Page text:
Occupational Therapy Aides and Aides There were 126 accredited occupational therapy assistant programs in 2007. The first year of study usually includes an introduction to healthcare, basic medical terminology, anatomy, and physiology. In the second year, training courses are stricter and usually include occupational therapist courses in areas such as mental health, physical disabilities for adults, gerontology and paediatrics. Students must also complete 16 weeks of supervised field work in a clinic or community.

Radiologists and technicians – The Joint Review Committee for Education in Radiation Technology adopts most of the formal training programs in this field. The committee approved more than 600 radiography programs in 2007. The programs provide both semester and clinical education in anatomy and physiology, patient care procedures, radiation physics, radiation protection, imaging principles, medical terminology, patient positioning, and medical ethics , Radiology, and pathology.

Medical assistants Post-secondary medical assistance programs are offered at technical vocational secondary schools, post-secondary vocational schools, community colleges and beginners. Programs usually last either for one year and lead to a degree or diploma, or two years and lead to an academic degree. Courses cover anatomy, physiology, and medical terminology, as well as writing, copying, bookkeeping, accounting and insurance processing. Students learn laboratory techniques, clinical and diagnostic procedures, pharmaceutical principles, drug administration and first aid. They also study office practices, patient relations, medical law and ethics. There are many organizations that accredit medical assistance programs, and accredited programs often include an internship that provides practical experience to physicians. Offices, hospitals or other health care facilities.

Court reporters – Candidates to obtain a Level 1 Court Report Certificate – CVR – must pass a written spelling test, punctuation, vocabulary, legal and medical terms and three 5-minute transcription exams that test speed, accuracy and silence.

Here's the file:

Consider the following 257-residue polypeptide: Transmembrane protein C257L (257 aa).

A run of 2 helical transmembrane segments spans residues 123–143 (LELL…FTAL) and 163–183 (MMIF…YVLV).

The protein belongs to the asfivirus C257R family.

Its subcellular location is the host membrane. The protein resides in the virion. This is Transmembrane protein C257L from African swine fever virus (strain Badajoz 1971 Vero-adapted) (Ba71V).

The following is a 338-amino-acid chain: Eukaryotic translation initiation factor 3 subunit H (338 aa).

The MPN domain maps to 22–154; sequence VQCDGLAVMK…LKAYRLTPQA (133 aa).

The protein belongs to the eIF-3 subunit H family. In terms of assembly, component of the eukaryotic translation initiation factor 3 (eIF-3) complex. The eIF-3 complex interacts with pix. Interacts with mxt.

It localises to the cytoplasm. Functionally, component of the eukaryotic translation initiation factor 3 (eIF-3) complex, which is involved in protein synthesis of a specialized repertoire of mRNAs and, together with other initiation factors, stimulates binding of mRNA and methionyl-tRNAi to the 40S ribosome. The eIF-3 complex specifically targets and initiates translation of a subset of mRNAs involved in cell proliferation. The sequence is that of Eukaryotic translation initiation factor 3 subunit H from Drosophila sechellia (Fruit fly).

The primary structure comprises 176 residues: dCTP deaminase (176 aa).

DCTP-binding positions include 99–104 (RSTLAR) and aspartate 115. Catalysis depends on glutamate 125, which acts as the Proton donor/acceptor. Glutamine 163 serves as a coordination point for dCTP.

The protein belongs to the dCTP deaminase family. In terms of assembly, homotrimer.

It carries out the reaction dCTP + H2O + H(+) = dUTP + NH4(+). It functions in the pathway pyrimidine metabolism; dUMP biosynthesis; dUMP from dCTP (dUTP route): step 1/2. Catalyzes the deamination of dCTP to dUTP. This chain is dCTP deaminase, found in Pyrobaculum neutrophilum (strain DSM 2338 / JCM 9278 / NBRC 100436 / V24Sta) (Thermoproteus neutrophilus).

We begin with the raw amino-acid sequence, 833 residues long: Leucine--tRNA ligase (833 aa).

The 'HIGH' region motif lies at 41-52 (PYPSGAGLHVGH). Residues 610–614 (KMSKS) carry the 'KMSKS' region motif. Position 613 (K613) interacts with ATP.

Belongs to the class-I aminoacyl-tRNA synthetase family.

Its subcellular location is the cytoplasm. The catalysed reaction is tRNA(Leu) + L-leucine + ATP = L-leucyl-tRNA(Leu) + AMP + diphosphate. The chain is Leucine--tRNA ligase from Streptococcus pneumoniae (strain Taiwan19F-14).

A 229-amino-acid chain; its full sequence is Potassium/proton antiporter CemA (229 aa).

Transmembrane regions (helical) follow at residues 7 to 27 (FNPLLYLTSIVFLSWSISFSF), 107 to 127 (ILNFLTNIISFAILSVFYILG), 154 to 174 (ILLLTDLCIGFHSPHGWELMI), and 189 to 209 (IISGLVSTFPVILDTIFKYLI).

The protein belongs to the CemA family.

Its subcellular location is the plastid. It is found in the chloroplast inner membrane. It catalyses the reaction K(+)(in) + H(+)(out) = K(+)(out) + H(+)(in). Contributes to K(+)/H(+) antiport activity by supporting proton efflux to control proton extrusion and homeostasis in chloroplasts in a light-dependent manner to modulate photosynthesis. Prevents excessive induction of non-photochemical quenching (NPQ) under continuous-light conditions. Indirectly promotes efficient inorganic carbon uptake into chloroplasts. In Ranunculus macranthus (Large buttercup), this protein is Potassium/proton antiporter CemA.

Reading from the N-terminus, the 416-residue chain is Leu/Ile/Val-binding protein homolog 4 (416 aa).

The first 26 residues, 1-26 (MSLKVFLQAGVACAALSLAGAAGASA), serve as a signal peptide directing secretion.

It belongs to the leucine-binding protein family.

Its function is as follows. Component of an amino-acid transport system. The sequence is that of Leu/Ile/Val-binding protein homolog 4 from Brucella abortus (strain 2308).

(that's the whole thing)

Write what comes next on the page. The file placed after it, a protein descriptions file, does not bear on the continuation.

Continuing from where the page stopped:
In addition to these areas, many other professionals can benefit from an understanding of medical terms. Lawyers, paralegals, parliaments, and other legal professionals who deal with cases related to medical matters are more able to sue in these cases when they understand the terminology involved. Health insurance professionals, as well as those involved in billing and medical coding jobs, benefit from a working knowledge of medical terminology.

Many agencies require certification in medical terminology for pharmacy technicians. Professionals and technicians in biology, dentistry, hospital management and many more should use medical terminology correctly to communicate with patients, employees, clients, and colleagues. Therapists, technicians, counselors and home health care providers can improve communication, increase the quality of patient care and reduce supervision and responsibility cases with a clear understanding of medical terms.

The medical terminology course is a widely accessible means of expanding your skill set, increasing your marketing ability, and increasing opportunities for advancement in your current career while helping you define a path to exciting work in the healthcare industry. Double the value of your time and education leads to a better employment that will enrich your life.